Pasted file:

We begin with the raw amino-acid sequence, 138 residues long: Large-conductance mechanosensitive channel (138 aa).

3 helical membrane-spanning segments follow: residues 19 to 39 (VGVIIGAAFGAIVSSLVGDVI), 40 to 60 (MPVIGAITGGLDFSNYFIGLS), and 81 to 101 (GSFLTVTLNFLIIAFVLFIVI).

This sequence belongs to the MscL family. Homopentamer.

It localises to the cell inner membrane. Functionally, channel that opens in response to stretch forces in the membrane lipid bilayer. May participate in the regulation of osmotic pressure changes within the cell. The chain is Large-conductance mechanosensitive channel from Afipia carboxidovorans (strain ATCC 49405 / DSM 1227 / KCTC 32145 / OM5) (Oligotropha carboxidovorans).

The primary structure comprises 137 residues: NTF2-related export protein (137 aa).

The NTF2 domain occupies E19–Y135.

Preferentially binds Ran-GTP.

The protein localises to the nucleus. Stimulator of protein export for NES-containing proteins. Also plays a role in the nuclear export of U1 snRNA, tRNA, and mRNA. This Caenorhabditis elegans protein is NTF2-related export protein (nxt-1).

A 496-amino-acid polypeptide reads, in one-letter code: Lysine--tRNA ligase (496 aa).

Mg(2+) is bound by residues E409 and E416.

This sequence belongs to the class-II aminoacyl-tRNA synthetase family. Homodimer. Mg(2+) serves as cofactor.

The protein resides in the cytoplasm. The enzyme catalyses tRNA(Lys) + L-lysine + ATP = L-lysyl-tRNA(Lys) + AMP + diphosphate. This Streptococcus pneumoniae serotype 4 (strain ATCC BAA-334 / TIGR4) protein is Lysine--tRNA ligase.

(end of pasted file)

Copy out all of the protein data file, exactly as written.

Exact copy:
We begin with the raw amino-acid sequence, 138 residues long: Large-conductance mechanosensitive channel (138 aa).

3 helical membrane-spanning segments follow: residues 19 to 39 (VGVIIGAAFGAIVSSLVGDVI), 40 to 60 (MPVIGAITGGLDFSNYFIGLS), and 81 to 101 (GSFLTVTLNFLIIAFVLFIVI).

This sequence belongs to the MscL family. Homopentamer.

It localises to the cell inner membrane. Functionally, channel that opens in response to stretch forces in the membrane lipid bilayer. May participate in the regulation of osmotic pressure changes within the cell. The chain is Large-conductance mechanosensitive channel from Afipia carboxidovorans (strain ATCC 49405 / DSM 1227 / KCTC 32145 / OM5) (Oligotropha carboxidovorans).

The primary structure comprises 137 residues: NTF2-related export protein (137 aa).

The NTF2 domain occupies E19–Y135.

Preferentially binds Ran-GTP.

The protein localises to the nucleus. Stimulator of protein export for NES-containing proteins. Also plays a role in the nuclear export of U1 snRNA, tRNA, and mRNA. This Caenorhabditis elegans protein is NTF2-related export protein (nxt-1).

A 496-amino-acid polypeptide reads, in one-letter code: Lysine--tRNA ligase (496 aa).

Mg(2+) is bound by residues E409 and E416.

This sequence belongs to the class-II aminoacyl-tRNA synthetase family. Homodimer. Mg(2+) serves as cofactor.

The protein resides in the cytoplasm. The enzyme catalyses tRNA(Lys) + L-lysine + ATP = L-lysyl-tRNA(Lys) + AMP + diphosphate. This Streptococcus pneumoniae serotype 4 (strain ATCC BAA-334 / TIGR4) protein is Lysine--tRNA ligase.